The Potential of Cannabis to Treat Post-Traumatic Stress Disorder
Anecdotal evidence from people with PTSD who say cannabis eases their symptoms or improves their quality of life and functioning is the primary source for the notion that cannabis may be used to treat PTSD. To determine the safety and effectiveness of using whole plant cannabis to treat PTSD, further research is required. Specifically, randomized controlled trials (RCTs) are the “gold standard” for such studies. One randomized controlled trial comparing whole-plant cannabis to a placebo for PTSD treatment is all that exists at this time (23). This test was conducted in two parts. In the first part of the study, the effects of three different active cannabis formulations (high THC, high5 CBD, balanced THC+CBD) and a placebo were compared on PTSD symptoms in eighty U.S. service Veterans. None of the active cannabis formulations compared well to the placebo in terms of alleviating symptoms of post-traumatic stress disorder. Seventy-four war veterans were re-randomized in the second phase to receive one of three different forms of active cannabis. However, since there was no placebo group in this phase, we cannot make any inferences regarding the effectiveness of cannabis for treating PTSD from these data.
Finally, there is conflicting data on whether or not long-term cannabis usage is associated with an increase in post-traumatic stress disorder (PTSD) symptoms. Cannabis users reported better improvements in PTSD symptoms when examined over the course of a year, compared to non-user controls, in a new research. However, the participants in this research were chosen from among those who admitted previously using cannabis to alleviate symptoms of post-traumatic stress disorder. It is rather interesting that these people’s PTSD symptoms improved at the start of the trial rather than earlier in the course of their cannabis usage, given that they were not starting cannabis as a new therapy. Individuals who reported better symptom improvement in relation to cannabis usage may have been more likely to be those who felt cannabis to be effective for their PTSD. Additionally, there was a significant risk of bias since the research did not account for other factors that could account for variations in symptom improvement across the groups (24). Another research indicated that medical cannabis users who also reported suffering from PTSD got temporary alleviation from their symptoms while taking the drug but no lasting effects, indicating that cannabis may not be a viable treatment for PTSD (25). Additionally, several studies have shown that long-term cannabis usage may exacerbate trauma-related symptoms (26).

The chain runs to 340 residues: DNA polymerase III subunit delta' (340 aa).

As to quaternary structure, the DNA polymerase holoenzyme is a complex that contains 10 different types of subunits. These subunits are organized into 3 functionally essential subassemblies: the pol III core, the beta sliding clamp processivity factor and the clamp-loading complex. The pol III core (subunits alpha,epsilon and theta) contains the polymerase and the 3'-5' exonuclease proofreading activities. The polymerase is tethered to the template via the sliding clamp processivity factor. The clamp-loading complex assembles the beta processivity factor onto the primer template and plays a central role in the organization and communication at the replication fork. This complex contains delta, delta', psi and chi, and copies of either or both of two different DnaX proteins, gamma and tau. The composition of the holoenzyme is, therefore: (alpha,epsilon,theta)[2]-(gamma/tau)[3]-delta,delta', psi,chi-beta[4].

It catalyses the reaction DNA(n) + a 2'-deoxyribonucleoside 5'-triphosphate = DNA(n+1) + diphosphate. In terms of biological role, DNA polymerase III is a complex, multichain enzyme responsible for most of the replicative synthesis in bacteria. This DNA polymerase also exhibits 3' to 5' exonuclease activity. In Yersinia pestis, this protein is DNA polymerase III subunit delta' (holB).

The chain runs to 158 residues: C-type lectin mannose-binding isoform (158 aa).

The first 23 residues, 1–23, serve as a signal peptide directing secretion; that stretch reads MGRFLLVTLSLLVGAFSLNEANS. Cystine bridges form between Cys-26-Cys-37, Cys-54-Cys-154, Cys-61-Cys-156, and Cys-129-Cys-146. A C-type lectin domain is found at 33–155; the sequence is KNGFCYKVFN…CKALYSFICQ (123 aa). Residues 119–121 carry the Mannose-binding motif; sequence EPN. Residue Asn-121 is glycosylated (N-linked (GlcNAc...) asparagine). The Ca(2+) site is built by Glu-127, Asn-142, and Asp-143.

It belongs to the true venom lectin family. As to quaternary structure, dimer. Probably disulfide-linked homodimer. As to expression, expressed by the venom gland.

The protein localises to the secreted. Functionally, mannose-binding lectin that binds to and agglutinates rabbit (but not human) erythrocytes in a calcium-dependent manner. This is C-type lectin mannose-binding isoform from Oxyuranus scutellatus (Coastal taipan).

Preliminary research suggests that CBD oil used orally may reduce anxiety in both persons with and without clinical anxiety (27). As a result of these efforts, CBD therapies for social anxiety (28) and post-traumatic stress disorder (PTSD) are now being tested (29).
Consequences of Cannabis Abuse for the Management of Posttraumatic Stress Disorder
Veterans who use cannabis on a chronic or troublesome basis may not benefit as much from currently available therapies for post-traumatic stress disorder. There is evidence to show that having a diagnosis of CUD predicts poorer symptom reduction after residential PTSD treatment (30), and there is evidence to suggest that using cannabis after PTSD treatment has been connected to increased PTSD symptoms (31). While some research has identified a correlation between pre-treatment cannabis usage and reduced PTSD symptoms, other studies have not found such a link (32,33). As opposed to a neurobiological effect, cannabis-related functional issues may influence the efficacy of PTSD therapy. A recent research indicated that cannabis users had a more than twofold increased risk of dropping out of cognitive-behavioral and pharmaceutical treatments for PTSD, as well as poor adherence to trauma-focused psychotherapy, compared to non-users (33).